In my first post chronicling creating a newsletter from scratch, I shared how creating a logo isn't an instantaneous event, and how much it affects the foundation of everything else (e.g., the website, social media, the newsletter).
In my second post on this adventure, I shared my experience on enabling people to sign-up for the newsletter.
Now, I thought I'd write about getting feedback.
First - Standing Naked on Stage
As a professional marketer, I aim to get as much attention as possible - on a product or an executive or company. But I am actually shy to the spotlight. It's been a personal challenge of mine to share this thing with people, even friends and family. I was very happy to talk about the idea, but then putting something in front of people felt like going out on stage with a spotlight on me. I'm in marketing. Newsletters, websites, writing - it's what I help companies do, and here I am showing myself bare.
Nonetheless, I gritted my teeth and asked the nicest people I know first. Being my friends, they very kindly agreed to take a look and give me feedback on my very rough first stab.
I actually also asked some old bosses, which as I write this I realize is risky. I do want to work with these people again. But I also profoundly respect and admire their opinion.
One stumbling block that set me back a full week was simply putting names into MailChimp. First, I did it manually, and there are a couple of ways to put names into MailChimp. I put in my friends' names several different ways, and learned that the newsletter was landing in their inboxes (all gmail accounts) in different places - some in a special Promotions folder, some in their primary inbox, some in spam. So, I had to play detective and figure out why. Secondly, I deleted a few of these names and tried to start over. MailChimp doesn't want you to permanently delete people and then add them back in. Understandably, this would allow someone to "unsubscribe" and an admin to overrule that person's preference. MailChimp wants the person to resubscribe themselves. So, I had to go back to my kind and generous friends whom I had deleted (though not telling them, because I thought it was back-end stuff) and explain what I'd done and ask them if they would be willing to sign-up again. I suppose it's not a big deal, but again, I felt like I was fumbling through a basic process that one would expect a marketer with my experience to know. There are lots of technical mechanics that I'm deeply appreciating right now.
Besides, originally, I was only asking for their feedback on the newsletter content, and by now I had a landing page and sign-up information and I did actually want their thoughts on the process from beginning to the content. Though, I did feel like I was asking them to come to two dress rehearsals.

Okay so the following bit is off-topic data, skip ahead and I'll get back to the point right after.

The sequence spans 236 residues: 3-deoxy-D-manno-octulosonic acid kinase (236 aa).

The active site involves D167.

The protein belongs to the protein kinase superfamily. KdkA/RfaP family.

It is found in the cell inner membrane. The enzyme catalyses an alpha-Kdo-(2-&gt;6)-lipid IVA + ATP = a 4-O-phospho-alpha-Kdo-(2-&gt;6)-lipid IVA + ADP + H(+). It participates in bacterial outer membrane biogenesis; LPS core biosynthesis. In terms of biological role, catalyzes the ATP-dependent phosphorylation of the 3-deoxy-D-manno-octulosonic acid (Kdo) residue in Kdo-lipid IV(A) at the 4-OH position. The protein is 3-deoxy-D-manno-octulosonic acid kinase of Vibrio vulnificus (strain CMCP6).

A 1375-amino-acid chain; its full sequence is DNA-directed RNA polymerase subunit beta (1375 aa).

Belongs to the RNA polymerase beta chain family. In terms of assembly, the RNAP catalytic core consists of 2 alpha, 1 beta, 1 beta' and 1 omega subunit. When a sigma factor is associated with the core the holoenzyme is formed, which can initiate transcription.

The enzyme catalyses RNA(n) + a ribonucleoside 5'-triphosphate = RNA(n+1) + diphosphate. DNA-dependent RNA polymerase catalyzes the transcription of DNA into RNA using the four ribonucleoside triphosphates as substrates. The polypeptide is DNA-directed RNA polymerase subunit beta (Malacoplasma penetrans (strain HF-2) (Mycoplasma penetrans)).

Second - What Feedback to Incorporate vs. Leave Behind
So, now with not only the content coming together and a landing page, I had to weigh through the feedback. And as of writing this, I am still asking for and collecting feedback from trusted friends and mentors, though I am opening the lens a bit more as I feel a bit more confident with refinements from round 1 of feedback.
Ninety percent of the feedback so far has been incredibly helpful, insightful and informative. Such as thoughts on tone, what not to forget, how it's rendering on their devices (keeping in mind that I don't have every possible device out there).
I have made decisions on what input to incorporate and what to leave behind. A lot of the "leave behind" was more like "not right now." For example, sophisticated ideas for dynamic content or expensive ideas that exceeded my budget. Some of the suggestions were just unrealistic in consideration of my 1-man operation putting not a lot of money into this.
I've also now had the perspective to stand back and reflect on WHO I asked for feedback. As mentioned, at first I simply started with my nicest friends, whom I didn't entirely mind standing bare in front of.
As I've gathered their feedback, I've realized that all of them work for GIANT companies with big budgets and a robust circle of talent in their departments. So, when they make technical suggestions, it comes from their experience asking a colleague to whip something up, because it's their job.
The other unintended common denominator of my early pool has been that they are all sports-fans. My little newsletter, Elevator Sports Talk, is specifically for the person NOT reading the sports pages. So, for example, one person said they wished they knew more about cricket and rugby. Someone else said they wanted to know the home team vs. the away team and even more detail (as opposed to my ~3-min.-read). These are people who have apps on their phone buzzing with every sports headline. I had no idea how many people in my immediate circle are intense sports fans -- because we never talk about sports, because I can't hold that conversation very well. :)
And as mentioned, I'm still taking feedback, though now I'm now I'm giving a bit of guidance when asking for feedback, such as, "Will you please look at the landing page?" and "I'm not changing the color from green. I'm now very attached to the primary color being green."